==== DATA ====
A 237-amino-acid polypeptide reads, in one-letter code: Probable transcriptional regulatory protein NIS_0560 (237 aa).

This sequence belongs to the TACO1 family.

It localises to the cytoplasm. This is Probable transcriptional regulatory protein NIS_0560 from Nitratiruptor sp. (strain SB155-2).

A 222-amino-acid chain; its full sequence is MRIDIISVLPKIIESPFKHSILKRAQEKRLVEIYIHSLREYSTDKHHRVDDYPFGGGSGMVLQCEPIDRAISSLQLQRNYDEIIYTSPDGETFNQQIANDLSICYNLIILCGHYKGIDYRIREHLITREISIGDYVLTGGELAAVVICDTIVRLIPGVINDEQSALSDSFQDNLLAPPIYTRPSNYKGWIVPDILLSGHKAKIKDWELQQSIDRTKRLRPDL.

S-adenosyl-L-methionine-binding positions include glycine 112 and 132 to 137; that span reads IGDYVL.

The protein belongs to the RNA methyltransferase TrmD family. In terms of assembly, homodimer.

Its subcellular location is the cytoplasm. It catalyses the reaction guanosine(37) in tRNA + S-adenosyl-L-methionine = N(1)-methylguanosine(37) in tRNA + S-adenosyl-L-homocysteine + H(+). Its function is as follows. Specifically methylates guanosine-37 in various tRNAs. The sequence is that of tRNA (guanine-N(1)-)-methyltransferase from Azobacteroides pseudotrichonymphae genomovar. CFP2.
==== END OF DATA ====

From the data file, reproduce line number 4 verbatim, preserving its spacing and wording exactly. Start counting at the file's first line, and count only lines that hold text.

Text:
A 222-amino-acid chain; its full sequence is MRIDIISVLPKIIESPFKHSILKRAQEKRLVEIYIHSLREYSTDKHHRVDDYPFGGGSGMVLQCEPIDRAISSLQLQRNYDEIIYTSPDGETFNQQIANDLSICYNLIILCGHYKGIDYRIREHLITREISIGDYVLTGGELAAVVICDTIVRLIPGVINDEQSALSDSFQDNLLAPPIYTRPSNYKGWIVPDILLSGHKAKIKDWELQQSIDRTKRLRPDL.